The Best Way To Make The Right Decision

How do you make decisions? When you’ve narrowed it down to just two or three options, what mechanisms do you use to come up with the Ultimate Choice?

When you think about it, you can see that you’re making decisions all day long. What to wear, what’s for breakfast, how to solve this problem, where to put that object. We're always making choices, and we always have a choice, even though it may not always seem so.

Most decisions are so easy that they happen under your radar, automatically. You grab your raincoat after hearing a wet forecast, without agonizing. Other decisions require more conscious thought: will it be your pink or purple shoes today?

This post is about those times when the task of making a decision has you deeply confused, when the choice is extraordinary and difficult — not of the everyday sort.

People are often frozen in such situations, but here's a super-simple way to sort out your thoughts so you can carry on.

1. Find a clean notebook and pen.

Sit in a quiet place. Open the notebook and write a statement summarizing the decision you need to make. For example, "Should I move to New City or stay in Home Town?"

2. Do several minutes of free-writing. 

Let whatever comes out of your pen make its mark unguided. Don’t stop writing, filling in with nonsense if necessary. Try this without even lifting the pen from the page the entire time.

For example, "New City has filled my thoughts for the past six months ever since that chance came up and Kristin told me about it."

3. Take a deep breath. 

Imagine you select one choice that is available to you. Write a description of the outcome of making that choice. Do the same with each of the available choices. Spend a few minutes on each possibility. Use a timer if you wish, to be sure you give equal time to each possible choice.

In New City I’ll have to find a new job and new home and new everything, which is scary but also kind of excites me...

In Home Town I can stay in touch with my friends and I can keep my cat, but this house is awfully run down …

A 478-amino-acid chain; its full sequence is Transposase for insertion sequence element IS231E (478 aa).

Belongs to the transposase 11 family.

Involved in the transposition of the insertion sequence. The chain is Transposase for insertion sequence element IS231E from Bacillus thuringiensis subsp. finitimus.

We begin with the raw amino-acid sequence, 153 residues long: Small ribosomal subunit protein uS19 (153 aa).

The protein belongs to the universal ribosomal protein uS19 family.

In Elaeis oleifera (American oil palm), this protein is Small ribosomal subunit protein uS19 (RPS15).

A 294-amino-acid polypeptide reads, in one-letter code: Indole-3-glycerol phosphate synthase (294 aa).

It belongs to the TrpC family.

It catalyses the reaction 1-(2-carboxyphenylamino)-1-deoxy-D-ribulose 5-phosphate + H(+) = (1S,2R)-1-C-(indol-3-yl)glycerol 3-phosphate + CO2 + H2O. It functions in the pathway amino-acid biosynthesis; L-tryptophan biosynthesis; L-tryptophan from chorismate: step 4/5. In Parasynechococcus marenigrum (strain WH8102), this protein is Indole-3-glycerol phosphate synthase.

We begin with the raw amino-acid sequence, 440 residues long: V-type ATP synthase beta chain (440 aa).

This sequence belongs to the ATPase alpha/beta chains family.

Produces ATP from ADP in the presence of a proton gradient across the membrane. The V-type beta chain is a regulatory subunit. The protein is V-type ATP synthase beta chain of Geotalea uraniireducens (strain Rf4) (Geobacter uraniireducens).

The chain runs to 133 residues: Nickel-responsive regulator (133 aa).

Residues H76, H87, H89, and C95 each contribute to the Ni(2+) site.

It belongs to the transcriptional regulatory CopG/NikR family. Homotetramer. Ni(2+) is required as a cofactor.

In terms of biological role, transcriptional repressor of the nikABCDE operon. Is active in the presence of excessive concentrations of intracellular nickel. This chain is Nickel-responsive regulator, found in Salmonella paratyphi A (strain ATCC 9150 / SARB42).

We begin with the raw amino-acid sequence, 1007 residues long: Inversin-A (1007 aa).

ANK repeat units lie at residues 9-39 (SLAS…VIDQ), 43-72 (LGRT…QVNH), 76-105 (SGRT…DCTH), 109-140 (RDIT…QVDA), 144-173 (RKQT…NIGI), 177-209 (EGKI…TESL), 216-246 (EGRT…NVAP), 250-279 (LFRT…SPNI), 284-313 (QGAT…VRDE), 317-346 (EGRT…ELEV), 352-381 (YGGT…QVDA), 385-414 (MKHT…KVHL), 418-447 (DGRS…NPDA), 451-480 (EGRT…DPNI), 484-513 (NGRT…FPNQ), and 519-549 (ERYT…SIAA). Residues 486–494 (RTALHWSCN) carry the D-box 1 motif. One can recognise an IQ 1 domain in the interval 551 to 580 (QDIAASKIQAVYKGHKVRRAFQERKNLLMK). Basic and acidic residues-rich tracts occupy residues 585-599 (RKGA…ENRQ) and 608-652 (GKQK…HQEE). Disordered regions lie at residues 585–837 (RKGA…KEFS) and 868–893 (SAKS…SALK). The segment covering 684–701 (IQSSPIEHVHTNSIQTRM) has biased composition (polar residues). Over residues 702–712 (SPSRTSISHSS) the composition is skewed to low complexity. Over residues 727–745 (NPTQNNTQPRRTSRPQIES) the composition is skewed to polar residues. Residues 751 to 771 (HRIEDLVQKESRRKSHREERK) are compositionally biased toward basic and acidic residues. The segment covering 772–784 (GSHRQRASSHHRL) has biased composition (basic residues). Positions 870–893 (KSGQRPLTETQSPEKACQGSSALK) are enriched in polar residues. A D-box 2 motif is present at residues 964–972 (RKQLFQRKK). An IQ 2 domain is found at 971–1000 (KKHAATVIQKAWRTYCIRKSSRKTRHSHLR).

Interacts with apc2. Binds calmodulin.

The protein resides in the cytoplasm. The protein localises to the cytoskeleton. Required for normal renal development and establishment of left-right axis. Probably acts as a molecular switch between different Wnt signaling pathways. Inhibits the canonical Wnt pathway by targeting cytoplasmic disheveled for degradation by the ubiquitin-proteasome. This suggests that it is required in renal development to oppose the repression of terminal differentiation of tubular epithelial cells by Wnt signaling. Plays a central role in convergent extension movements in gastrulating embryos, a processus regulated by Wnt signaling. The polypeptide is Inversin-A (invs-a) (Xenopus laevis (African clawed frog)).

That’s enough. You can put your notebook away for now. But be sure to come back the next day. Read over your previous entry. Repeat the sequence again, if you're so moved.

If it seems you’re close to a decision but want a little more “proof,” try the following sequence:

1. Write a list of words associated with the decision. 

Free-write on each word for a couple of minutes. Job, house, cat, etc.

2. List pros and cons of making each choice.

Do these in parallel columns, so you can compare easily.

3. Turn to a fresh page in your notebook. 

Look around your environment, wherever you are. Taking a random cue from your surroundings, write for five or 10 minutes. Forget your decision-making for the moment.

Night’s coming on. The horizon glows the faintest pink. It’s so delicate! And the fireflies are rising up. They’re on the prowl, which makes me laugh a little.

Again, put the notebook away overnight, then reread it the next day.

Decisions often seem life-or-death to us, causing great stress. These journaling exercises are tools for drilling down to resources we possess but have been hidden under the thick fog of perception. Accessing your deep intelligence this way alleviates stress and powerfully builds confidence.

Simply by journal writing, letting the pen mediate our thinking, we can get in close touch with inner knowing, the inner self who can naturally identify the choice that will serve us best.

Having trouble making a big decision? Mari L. McCarthy, Personal Journaling Specialist can coach you through the process.

Ready to learn more about how to unlock the power of food to heal your body, prevent disease & achieve optimal health? Register now for our FREE Functional Nutrition Webinar with Kelly LeVeque.

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